top of page
mealmaker_photo1_4x.png

The Fitzgerald
Teaching Garden

 

Nourished by Food Lion Feeds 

Welcome to the Fitzgerald Teaching Garden! 

 

Food is expensive - fresh, healthy options  even more so. Families frequently are forced to choose quantity (filling up bellies) over quality (healthier, nutrient-rich options). This teaching garden provides community education experiences around a variety of topics, including growing food at home; the health benefits of eating fresh, organically grown, whole foods; native plants and regional growing and harvest times; and more. 

 

  • As you cross the bridge, notice the monument sign honoring the garden’s namesake, Clyde W. Fitzgerald, Jr., who served as CEO for Second Harvest Food Bank of Northwest NC for 10 years following 26 years of volunteer service, including three terms as Board Chair.

 

  • On either side of the pathway, you can see a range of native landscape plants including Rudbeckia, Joe Pye Weed, Carolina Allspice, Pink Muhly Grass, Indian Grass, Red Trig Dogwood, and more.
     

  • In the center of the pathways is the Pollinator Garden, featuring host and nectar plants for our pollinators. Host plants include Milkweed, Rue, Golden alexanders Smooth Aster, Columbine False Indigo, and Pussytoes for the American Lady butterfly, Monarch butterfly, Queen butterfly, Black Swallowtail butterfly, Pearl Crescent, Frosted Elfin and Ozark Swallowtail butterfly. Host plants are the only plants these butterflies will lay their eggs on and the only food for their caterpillars.
     

  • Proceeding up the path, notice the Cherokee Princess Dogwood in the center of the circle. It is surrounded by a wide variety of native plants.
     

  • To the right is the Vegetable Garden with nine raised garden beds. Each bed has its own theme or style of gardening to demonstrate a variety of planting approaches; each different and successful.
     

  • In the first row from left to right is the Salsa Garden with plants you can use to make your own salsa at home; the Culinary Garden, managed by our culinary students for use in the training kitchen; and the Garden Revolution Bed, with interplanting (plantings of two or three different plants together to take advantage of available space).
     

  • In the second row is the Farm Garden with rows of plants typically planted on a farm; the Square Foot Garden, demonstrating this approach to spacing plants to maximize production; and a Sunflower Garden with several different types of sunflowers.
     

  • In the last row is the Three Sisters Garden, demonstrating an ancient companion planting method that originated with Native American tribes, who planted corn, beans, and squash together for mutual benefit; a Comparison Kitchen Garden showing different ways of growing vegetables, including vertically; and a Victory Garden demonstrating this type of garden, which began during World War I.
     

  • Exiting the raised garden beds you will see the Bee Garden, which has several flowers and plants that attract different species of bees to pollinate.
     

  • To the left you can visit the Herb Garden. This garden shows different containers that can be used in growing herbs at home. Examples range from inexpensive fabric pots to large metal troughs. The herbs are used by our culinary students during classes.
     

  • The pavilion provides a shaded are for visitors to The Fitzgerald Teaching Garden and associated workshops and classes.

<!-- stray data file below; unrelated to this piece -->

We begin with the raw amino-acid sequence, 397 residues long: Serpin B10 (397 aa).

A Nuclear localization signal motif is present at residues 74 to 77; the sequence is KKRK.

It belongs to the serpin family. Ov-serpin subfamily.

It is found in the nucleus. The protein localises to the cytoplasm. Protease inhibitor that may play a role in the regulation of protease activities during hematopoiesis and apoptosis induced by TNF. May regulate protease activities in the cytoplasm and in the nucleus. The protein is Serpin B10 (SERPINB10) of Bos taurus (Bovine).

• Following the path, to the right you will see a native honeysuckle plant in the corner next to our Little Free Library, as you enter the Table Bed Garden area. These waist height garden beds were custom made to allow ready access to the garden for everyone.
     

  • Each table bed has its own theme and style. From left to right: The Rainbow Garden features a rainbow of vegetables, including carrots, radishes, and cauliflower. The Smoothie Bed has fruits and vegetables that can be great to use in a healthy smoothie. The Asparagus and Strawberry Bed is full these excellent companion plants. Asparagus grow up between the strawberries while the strawberries provide shade and don’t disturb the roots of the asparagus. The Roots and Shoots Bed is a space for vegetables that have edible roots and/or shoots, such as carrots, radishes, lettuce, and kale.
     

  • The center section includes three more raised garden beds. From left to right: The Kids at Heart Garden is for kids of all ages to taste and enjoy smaller, familiar fruits and vegetables. The Sensory Garden does not have any plants but offers  a space for visitors to use their hands and senses experience the soil and its benefits. The Plant Parts We Eat Garden offers the opportunity to taste roots, stems, leaves, flowers, fruit, and seeds.
     

  • The next set of table beds includes the Up in the Garden and Down in the Dirt Garden, featuring, as you would expect, vegetables that grow in the soil and those that grow above ground. The Medicinal Tea Garden features plants that are great for teas including rue, lemon grass, echinacea, heal all, and lemon balm. The Salad Garden has vegetables typically found in a salad, including micro greens and tomatoes. The Food Lion Feeds Garden features a wide range of vegetables selected and planted by Food Lion Volunteers.  

 

For more information about available workshops and activities, contact

Beth Sarmiento, Food Bank Garden Manager.

SHFB_NewLogo_KnockOut.png
  • White Facebook Icon
  • X
  • White YouTube Icon
  • White Instagram Icon

Get in touch

 3330 Shorefair Drive
Winston-Salem, NC 
27105

Tel: 336-784-5770
Fax: 336.784.7369

bottom of page